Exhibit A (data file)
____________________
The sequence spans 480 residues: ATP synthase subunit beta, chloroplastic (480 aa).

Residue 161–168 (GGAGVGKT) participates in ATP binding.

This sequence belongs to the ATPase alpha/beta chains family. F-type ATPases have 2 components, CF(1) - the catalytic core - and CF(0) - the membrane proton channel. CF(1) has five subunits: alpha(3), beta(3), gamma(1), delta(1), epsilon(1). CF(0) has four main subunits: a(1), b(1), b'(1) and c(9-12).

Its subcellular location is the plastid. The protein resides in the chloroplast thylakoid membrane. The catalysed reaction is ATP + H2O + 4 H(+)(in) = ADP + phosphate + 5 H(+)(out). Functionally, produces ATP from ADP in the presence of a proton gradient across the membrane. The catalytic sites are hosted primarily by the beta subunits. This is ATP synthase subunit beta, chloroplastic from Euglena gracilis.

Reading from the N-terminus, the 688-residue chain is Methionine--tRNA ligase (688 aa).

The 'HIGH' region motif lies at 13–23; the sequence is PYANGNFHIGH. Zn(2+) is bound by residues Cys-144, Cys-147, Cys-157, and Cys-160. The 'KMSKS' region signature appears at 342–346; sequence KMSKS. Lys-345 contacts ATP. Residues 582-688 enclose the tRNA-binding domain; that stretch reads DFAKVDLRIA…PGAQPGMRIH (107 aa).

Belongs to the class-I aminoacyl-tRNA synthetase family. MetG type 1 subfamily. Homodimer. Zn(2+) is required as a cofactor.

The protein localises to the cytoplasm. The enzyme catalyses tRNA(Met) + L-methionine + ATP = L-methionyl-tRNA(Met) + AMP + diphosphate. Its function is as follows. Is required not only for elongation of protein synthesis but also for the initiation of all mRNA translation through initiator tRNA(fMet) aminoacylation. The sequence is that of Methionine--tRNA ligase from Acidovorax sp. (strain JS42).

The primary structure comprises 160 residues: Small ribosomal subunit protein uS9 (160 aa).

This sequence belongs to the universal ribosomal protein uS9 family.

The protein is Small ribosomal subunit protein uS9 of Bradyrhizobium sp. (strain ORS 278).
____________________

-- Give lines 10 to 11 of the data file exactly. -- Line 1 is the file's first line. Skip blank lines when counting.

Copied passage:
This sequence belongs to the universal ribosomal protein uS9 family.

The protein is Small ribosomal subunit protein uS9 of Bradyrhizobium sp. (strain ORS 278).